A Murderer’s Thumb

            I was five, maybe six, when I first realized my thumbs were different. They were not only different from other people’s, they were different from each other. My right hand sported a long, sleek variety that had the grace of Audrey Hepburn. The thumb on my left hand was short, fat, and stubby—strangely similar to the shape of Danny DeVito.

         As an adult, I learned my odd-shaped digit has been known through the centuries by many different names: potter’s thumb, bohemian thumb, royal thumb, toe thumb, and my personal favorite … murderer’s thumb. Perhaps that is why I ended up writing murder mysteries—it’s my thumb’s way of living out its destiny.

            Myths about the genetic condition abound. The first mention of a “murderer’s thumb” in a crime novel appeared in 1907 when Alice Maud Meadows wrote “A Million of Money” wherein the murderer has a clubbed thumb. Meadows got the notion from the pseudo-sciences of the 19th century—physiognomy, craniometry, and phrenology and palmistry. Experts in those fields said a portly thumb was the mark of primitive disposition, a sign of impulsive and unsophisticated thinking. More than a hundred years ago, one palmist went as far to say that the thumb “leads them to fits of violent rage … and gives them passion and determination strong enough to take human life.”

            Nowadays, scientists are a bit more objective. They’ve assigned a “bulbous” thumb the name brachydactyly type D, and it’s no more sinister than freckles. All the same, nicknames continue—some universally given and some bestowed by family and friends. For example, in junior high my classmates called my thumb E.T. (Yes, I grew up in the 80s.)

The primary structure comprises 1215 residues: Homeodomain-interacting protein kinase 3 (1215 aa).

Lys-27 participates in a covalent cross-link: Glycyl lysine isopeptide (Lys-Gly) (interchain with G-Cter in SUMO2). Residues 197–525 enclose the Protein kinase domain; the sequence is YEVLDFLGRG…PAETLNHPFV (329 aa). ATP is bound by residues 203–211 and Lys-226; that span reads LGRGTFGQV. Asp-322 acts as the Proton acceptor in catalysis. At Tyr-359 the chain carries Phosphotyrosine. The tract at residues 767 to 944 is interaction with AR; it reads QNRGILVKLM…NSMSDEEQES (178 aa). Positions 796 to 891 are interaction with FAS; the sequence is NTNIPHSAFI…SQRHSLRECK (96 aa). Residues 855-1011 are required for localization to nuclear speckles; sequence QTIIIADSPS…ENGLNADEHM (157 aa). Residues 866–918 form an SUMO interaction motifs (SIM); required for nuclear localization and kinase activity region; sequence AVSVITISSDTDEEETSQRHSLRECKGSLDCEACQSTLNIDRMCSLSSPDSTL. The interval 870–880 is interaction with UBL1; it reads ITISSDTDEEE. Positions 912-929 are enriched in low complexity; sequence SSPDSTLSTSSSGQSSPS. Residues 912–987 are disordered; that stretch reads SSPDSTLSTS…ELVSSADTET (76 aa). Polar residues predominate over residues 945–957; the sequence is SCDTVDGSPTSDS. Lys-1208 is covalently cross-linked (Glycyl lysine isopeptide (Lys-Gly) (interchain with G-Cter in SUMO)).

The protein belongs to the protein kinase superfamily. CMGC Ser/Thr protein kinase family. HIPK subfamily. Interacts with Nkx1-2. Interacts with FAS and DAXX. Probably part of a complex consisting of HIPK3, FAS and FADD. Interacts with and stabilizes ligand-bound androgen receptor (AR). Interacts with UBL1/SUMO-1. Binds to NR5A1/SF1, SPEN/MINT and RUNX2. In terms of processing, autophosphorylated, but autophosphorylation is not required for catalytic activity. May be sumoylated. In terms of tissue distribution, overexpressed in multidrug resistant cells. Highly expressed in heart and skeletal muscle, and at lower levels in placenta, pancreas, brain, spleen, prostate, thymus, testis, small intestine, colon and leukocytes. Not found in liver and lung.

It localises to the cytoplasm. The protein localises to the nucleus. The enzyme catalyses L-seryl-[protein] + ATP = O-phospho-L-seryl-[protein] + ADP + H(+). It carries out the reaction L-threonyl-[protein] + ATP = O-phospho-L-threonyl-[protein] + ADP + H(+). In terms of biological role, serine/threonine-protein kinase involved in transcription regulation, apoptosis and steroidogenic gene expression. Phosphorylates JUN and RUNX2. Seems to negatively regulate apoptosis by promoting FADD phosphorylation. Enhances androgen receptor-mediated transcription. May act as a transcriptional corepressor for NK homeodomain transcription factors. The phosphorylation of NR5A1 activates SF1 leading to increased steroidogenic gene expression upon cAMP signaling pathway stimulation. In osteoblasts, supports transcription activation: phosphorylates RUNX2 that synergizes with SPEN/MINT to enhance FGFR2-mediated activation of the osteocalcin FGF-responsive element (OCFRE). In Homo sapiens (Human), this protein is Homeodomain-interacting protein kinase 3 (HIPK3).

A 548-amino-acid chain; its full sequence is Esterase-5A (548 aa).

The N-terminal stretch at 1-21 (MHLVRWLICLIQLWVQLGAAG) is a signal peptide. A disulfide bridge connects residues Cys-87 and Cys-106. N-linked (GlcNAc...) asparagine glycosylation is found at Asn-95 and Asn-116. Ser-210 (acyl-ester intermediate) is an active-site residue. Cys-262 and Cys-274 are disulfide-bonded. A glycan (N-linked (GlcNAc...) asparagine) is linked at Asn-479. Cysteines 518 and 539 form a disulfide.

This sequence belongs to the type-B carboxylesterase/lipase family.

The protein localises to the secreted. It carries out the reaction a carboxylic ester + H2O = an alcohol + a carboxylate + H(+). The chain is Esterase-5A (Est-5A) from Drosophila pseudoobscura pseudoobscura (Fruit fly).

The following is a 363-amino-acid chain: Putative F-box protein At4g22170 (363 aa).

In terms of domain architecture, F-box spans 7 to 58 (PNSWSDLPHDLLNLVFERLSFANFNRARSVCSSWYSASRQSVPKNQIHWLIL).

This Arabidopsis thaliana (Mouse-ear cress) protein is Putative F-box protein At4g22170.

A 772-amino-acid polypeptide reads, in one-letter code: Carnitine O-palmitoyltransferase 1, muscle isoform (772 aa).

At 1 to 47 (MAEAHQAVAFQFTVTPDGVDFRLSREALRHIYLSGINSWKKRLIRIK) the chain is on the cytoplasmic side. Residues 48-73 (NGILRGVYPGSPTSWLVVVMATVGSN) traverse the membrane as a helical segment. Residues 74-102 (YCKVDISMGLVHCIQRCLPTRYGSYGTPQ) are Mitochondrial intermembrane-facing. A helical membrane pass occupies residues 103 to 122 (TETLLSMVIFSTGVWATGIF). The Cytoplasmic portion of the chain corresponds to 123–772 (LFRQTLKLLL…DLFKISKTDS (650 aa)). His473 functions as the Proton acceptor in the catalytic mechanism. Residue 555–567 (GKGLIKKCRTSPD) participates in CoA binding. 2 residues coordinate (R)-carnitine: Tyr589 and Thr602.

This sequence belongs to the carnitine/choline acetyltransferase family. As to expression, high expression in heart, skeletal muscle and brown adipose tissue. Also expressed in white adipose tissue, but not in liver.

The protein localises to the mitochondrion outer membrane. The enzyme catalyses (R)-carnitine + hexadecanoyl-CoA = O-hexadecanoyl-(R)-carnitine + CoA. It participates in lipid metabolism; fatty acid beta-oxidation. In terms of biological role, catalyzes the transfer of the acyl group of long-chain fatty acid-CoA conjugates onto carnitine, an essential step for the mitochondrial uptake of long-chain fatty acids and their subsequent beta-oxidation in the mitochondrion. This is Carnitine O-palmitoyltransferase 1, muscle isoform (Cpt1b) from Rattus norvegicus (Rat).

In college, I embraced my genetic malformation. I even went on a “thoe” (thumb=toe) quest. I met a professor of physics in Washington, D.C. who had a thoe, a fellow journalist, and many others. One day an attractive man with two big thumbs walked into my office. When I pointed out his “thoes” he looked at me as if to say “so what?” I popped out my thumb to show him we were kindred spirits and six months later we were married.

            You guessed it … one of our children also has a set of thoes.

            Who knows. Maybe world domination is next.

 

P.S. Check out my mysteries written with a murderer’s thumb HERE.

           

3 replies added

  1. Jennifer B February 13, 2018 Reply

    Both of my thumbs are “murder’s thumbs”. So I guess I’m double trouble! Friends have called them toe thumbs. Fascinating to learn they were once thought to indicate murderous intent. I very much enjoyed your blog. My only complaint about my thumbs is that sometimes when texting I hit nearby letters instead of the intended one.

  2. McKay February 13, 2018 Reply

    Love it. Your thumb, I mean thoe, has been truly impactful in your life! Keep up the books. I love reading them!

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